Cienfuegos, Cuba

Jan 07, 2018 - Harmony V


The group woke up today at Hotel Jagua, located at the very tip of a peninsula known as Punta Gorda in Cienfuegos. Many buildings in this neighborhood date back to the 1900’s and were influenced by the French-American architectural trends that are prevalent in New Orleans.

After breakfast we boarded our bus and headed to Playa Giron, also known as Bay of Pigs. This was the site of landing by US trained troops in an attempt to overthtow the Fidel Government in 1960. Here we visited the museum dedicated to the invasion. The guests also had the opportunity to visit the beach and spend a few minutes purchasing presents in local gift shops. 

After this we boarded our bus for a short trip to see the smallest bird in the world, the Cuban bee hummingbird. Our guests had the opportunity to take many images of various birds that frequent a special tree in a local’s home. After this we boarded our bus on route to Tiki Restaurant located in a nearby town. After our meal a ranger from the nearby Zapata Swamp National Park gave a talk about all the species that inhabit the swamp as well as all the challenges they are facing with global warming. After his talk, we took a shot ride to a special art project called Korimacao in a nearby village, where we had the opportunity to see a special performance by dancers and musicians that are studying and working. We returned to Jagua Hotel in Cienfuegos by 6 p.m. and met at 7 p.m. for dinner at Lagartos, a local favorite restaurant.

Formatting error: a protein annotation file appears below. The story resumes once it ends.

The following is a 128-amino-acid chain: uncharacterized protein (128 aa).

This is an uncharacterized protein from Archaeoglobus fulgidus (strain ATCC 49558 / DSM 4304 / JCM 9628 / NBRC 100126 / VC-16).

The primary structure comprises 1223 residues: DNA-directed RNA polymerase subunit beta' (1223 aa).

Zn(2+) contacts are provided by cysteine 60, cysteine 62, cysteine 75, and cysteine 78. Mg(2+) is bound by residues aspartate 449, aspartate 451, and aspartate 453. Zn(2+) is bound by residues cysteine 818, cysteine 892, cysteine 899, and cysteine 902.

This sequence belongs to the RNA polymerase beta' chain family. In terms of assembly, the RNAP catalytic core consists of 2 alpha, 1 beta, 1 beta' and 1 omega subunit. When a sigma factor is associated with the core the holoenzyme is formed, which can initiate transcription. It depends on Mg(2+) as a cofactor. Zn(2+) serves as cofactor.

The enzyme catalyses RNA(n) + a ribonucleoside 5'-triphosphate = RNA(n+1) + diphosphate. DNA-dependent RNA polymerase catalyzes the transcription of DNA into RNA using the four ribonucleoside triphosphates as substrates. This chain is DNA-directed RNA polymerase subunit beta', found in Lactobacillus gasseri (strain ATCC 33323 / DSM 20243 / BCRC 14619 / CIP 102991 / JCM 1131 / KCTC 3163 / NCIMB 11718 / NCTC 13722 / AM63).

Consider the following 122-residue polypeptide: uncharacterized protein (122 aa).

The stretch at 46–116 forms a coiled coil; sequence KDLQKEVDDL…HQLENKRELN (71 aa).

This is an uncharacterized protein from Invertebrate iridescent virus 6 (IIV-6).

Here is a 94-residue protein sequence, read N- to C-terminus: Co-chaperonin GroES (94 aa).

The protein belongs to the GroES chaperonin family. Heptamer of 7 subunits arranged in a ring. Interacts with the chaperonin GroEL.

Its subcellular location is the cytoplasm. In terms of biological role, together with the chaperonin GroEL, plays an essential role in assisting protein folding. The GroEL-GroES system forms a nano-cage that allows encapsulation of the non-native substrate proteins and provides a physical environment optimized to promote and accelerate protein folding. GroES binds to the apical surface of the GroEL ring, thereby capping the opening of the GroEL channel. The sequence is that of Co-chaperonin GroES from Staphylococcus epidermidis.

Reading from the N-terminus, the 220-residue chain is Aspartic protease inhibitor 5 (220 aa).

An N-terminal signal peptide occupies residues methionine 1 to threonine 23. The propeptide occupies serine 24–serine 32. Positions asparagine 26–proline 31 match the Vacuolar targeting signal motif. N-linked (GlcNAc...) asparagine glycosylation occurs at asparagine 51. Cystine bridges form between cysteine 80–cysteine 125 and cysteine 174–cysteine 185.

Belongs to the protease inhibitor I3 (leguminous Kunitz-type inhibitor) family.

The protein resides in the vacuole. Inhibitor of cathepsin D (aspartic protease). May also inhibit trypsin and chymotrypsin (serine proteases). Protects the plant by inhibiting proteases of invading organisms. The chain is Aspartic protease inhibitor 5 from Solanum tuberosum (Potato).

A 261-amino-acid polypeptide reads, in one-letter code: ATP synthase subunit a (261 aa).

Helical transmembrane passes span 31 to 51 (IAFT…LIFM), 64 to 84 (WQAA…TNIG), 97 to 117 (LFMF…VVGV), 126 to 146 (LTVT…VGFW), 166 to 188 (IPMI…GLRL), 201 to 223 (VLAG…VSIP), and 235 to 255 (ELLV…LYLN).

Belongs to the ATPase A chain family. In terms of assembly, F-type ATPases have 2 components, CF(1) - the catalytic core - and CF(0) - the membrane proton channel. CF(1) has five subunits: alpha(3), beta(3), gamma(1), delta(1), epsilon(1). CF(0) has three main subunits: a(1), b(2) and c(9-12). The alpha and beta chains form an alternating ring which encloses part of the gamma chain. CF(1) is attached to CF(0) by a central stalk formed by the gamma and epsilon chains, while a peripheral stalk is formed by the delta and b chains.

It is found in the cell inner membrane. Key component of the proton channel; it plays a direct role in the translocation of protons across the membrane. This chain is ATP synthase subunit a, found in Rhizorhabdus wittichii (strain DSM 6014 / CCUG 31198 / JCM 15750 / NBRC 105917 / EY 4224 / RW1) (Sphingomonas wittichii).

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About the Author

Fabio Amador

Naturalist/Certified Photo Instructor

Fabio Esteban Amador is an archaeologist, explorer, photographer, and the host of a National Geographic TV series titled Mysteries of the Underworld. He specializes in aerial, terrestrial and underwater photographic technologies. For ten years, he directed the National Geographic Society-Waitt grants program focusing on exploratory research, cutting-edge technologies, and proof-of-concept projects. During his time on the National Geographic staff, his work included participating in scientific projects seeking to discover evidence of a seafaring culture among the Maya throughout the Mesoamerican barrier reef, as well as the documentation of shrines and sacred architecture along the Yucatan peninsula. His stories have been published by National Geographic and the Explorers Journal blog. Fabio is passionate about storytelling through compelling photography and a contribution to science through National Geographic Expeditions.

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